The following Tuesday, Brielle arrived at the Human Resources office at the Boot Factory, officially known by the company name, “Dusty Trail Western Boots Manufacturing.” She walked into the lobby, dressed for success, in a ruby red business suit and matching closed toe heels. Her face was neatly made up and her long, blonde, highlighted hair hung about three inches past her waste.
Dusty Trail Boots were high-end, cowboy boots that were made from real leather. They were the most expensive boots, with many pairs having been bought by the hottest country and western stars in Nashville, and they ranged from four hundred, fifty dollars to over two-thousand dollars per pair.
The HR manager looked over Brielle’s application and noticed her work history but didn’t seem to mind that she’d once been an exotic dancer in California.
“Well, I don’t see why we can’t give you a shot. No, you haven’t had any experience working in a factory, but you can learn,” said with a smile. He stood up and shook Brielle’s hand.
A New Job
“I’d like you to report for work next Monday at 3pm. I’ll start you on second shift. You’ll be working in quality Control as an inspector. You’ll inspect each pair of boots, looking for any flaws. Each pair of boots will come with a ticket. If you find no flaws with a pair, you’ll stamp the ticket for approval and send it on to shipping to be packed and shipped out. The flawed boots, you’ll stamp the ticket for rework and send them to the rework department. Your trainer will give you more details when you start,” the manager said.
“I’d like that, and I’ll be here,” Brielle answered, “Thank you, Mr. Samuel.”
“Call me Sam,” he told her in a kind voice.
After Brielle left the boot factory, she stopped at Grandma Bennett’s house. The octogenarian woman was sitting on the front porch reading a newspaper and sipping a hot cup of coffee when Brielle pulled into the driveway. She got out of her SUV and called out as she got closer to the porch.
“Well, good morning, Glory! How did your interview go?” Grandma Bennett called out as Brielle stepped onto the porch and took a seat across the table from her.
“It went perfectly! I got the job. I start next Monday afternoon at three,” Brielle answered with a smile.
The Beginnings of a New Life
“I’m proud of you, sweetheart. I knew they’d hire you. Jesse and Paul work there also- second shift, so you’ll see a lot of them. They both work in maintenance. What department will you work in?” Grandma Bennett asked.
“Sam says I’ll be on one of the assembly lines,” Brielle answered, “I’m kind of glad I have two brothers who already work there.”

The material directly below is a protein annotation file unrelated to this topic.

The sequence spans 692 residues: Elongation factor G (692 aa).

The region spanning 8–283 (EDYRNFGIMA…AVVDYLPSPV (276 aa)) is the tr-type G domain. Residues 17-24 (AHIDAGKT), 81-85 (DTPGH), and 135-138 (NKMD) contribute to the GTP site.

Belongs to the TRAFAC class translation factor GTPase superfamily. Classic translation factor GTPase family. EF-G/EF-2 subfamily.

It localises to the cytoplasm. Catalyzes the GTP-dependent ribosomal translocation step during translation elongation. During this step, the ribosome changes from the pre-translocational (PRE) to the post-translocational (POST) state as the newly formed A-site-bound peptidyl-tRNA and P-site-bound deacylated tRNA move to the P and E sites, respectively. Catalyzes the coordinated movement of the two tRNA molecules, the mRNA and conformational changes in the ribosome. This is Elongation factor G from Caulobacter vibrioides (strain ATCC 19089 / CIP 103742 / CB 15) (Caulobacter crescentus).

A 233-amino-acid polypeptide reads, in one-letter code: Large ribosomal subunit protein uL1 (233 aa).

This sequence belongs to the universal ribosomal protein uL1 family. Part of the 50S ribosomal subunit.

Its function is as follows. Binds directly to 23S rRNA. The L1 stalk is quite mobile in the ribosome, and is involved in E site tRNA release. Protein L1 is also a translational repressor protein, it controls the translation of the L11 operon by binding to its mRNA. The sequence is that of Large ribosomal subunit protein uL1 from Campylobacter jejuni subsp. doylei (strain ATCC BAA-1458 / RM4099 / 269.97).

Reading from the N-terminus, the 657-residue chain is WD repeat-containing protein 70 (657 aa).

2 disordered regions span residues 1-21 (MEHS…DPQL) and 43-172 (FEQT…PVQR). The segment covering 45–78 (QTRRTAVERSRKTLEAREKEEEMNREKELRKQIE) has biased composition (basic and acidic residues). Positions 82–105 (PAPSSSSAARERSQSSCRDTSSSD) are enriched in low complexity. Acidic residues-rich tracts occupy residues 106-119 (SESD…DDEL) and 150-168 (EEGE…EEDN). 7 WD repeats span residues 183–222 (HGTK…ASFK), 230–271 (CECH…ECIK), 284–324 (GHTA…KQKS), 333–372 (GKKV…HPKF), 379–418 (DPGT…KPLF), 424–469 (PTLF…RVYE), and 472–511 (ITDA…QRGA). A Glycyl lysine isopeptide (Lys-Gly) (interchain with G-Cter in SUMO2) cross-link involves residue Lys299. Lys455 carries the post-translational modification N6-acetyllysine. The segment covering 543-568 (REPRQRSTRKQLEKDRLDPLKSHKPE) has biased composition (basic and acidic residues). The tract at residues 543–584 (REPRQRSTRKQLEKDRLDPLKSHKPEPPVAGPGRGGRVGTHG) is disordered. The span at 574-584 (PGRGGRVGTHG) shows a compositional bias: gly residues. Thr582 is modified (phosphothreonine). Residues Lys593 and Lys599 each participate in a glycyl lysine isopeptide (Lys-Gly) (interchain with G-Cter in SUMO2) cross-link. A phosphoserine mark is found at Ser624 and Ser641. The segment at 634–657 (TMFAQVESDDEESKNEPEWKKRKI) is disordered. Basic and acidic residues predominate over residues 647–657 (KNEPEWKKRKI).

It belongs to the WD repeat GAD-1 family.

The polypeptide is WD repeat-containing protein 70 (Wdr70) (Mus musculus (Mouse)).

“That does make things easier. I wish you all the best, darling. I know you’re going to do well. The assembly line isn’t that hard from what I’ve been told. You just stand there and watch the boots come down the line, being assembled, and when the red light comes on, you stop the machine and call maintenance, that’s basically all. The machine does most of the work putting the boots together, stitching the leather, gluing the heel and soul to the bottom. They basically put each boot together before sending them to the polishing department.”
“Sounds easy enough. Listen, I gotta go, Grandma. Jane’s at home babysitting her sisters and I need to get there soon so I can change into some comfortable clothes and fix lunch. I’ll see you later,” Brielle said as she got up, then leaned down and kissed her grandmother.
“I love you, Sugar! You be careful and make those girls a good lunch. Y’hear?”
“I sure will, Grandma. I love you too,” Brielle replied with a smile as she bent down once more to give her grandmother a hug.
A Supportive Family
Grandma Bennett embraced her granddaughter and kissed her once more before she watched Brielle trot down the steps and flounce cheerfully toward her vehicle.
“Brielle, wait,” Grandma Bennett called.
Brielle stopped and turned around.
“What is it, Grandma?” she asked concerned.
“Do you have any plans this weekend? I was thinking about having a big family barbecue on Sunday, after church.”
“Sounds good, Grandma. Saturday, I’m going to pick up Raina and she and I are going to the twentieth high school class reunion out on the boat dock. Then Sunday, the kids and I can come to the barbecue.”
“Wait, you’re going to do what on Saturday? Did you say, class reunion?” Grandma said in a tone of high concern.
“Sure. Raina and I are going together,” Brielle answered.
“Oooh, Brielle! Do you really want to see those people again, after the horrible way they treated you? Lord, Brielle! They did you so dirty!” Grandma Bennett reminded her.
“They did, Grandma. And I’d really rather not go, but Raina wants to go and she talked me into going with her. You remember Raina, don’t you, Grandma? She was my only friend in school.”
“I remember her. And she was such a good girl. But Brielle, what if that bunch starts messing with you and Raina again?” Grandma said in a worried voice.
Everything Seems to be Coming Together
“We’ll get up and leave. I’m a grown woman now and I don’t have to stay there and take crap from people anymore. I stopped taking crap from Bill so don’t think I won’t tell my classmates to take a long walk off a short pie,” Brielle assured her.
“Well, alright, but you just be careful and watch yourself!”
“You bet I will, Grandma.”
Still, Brielle had that niggling feeling in her gut and a question nagged at her mind. How would the people from way back when react once they found out that she was back in town? And how would they behave toward her?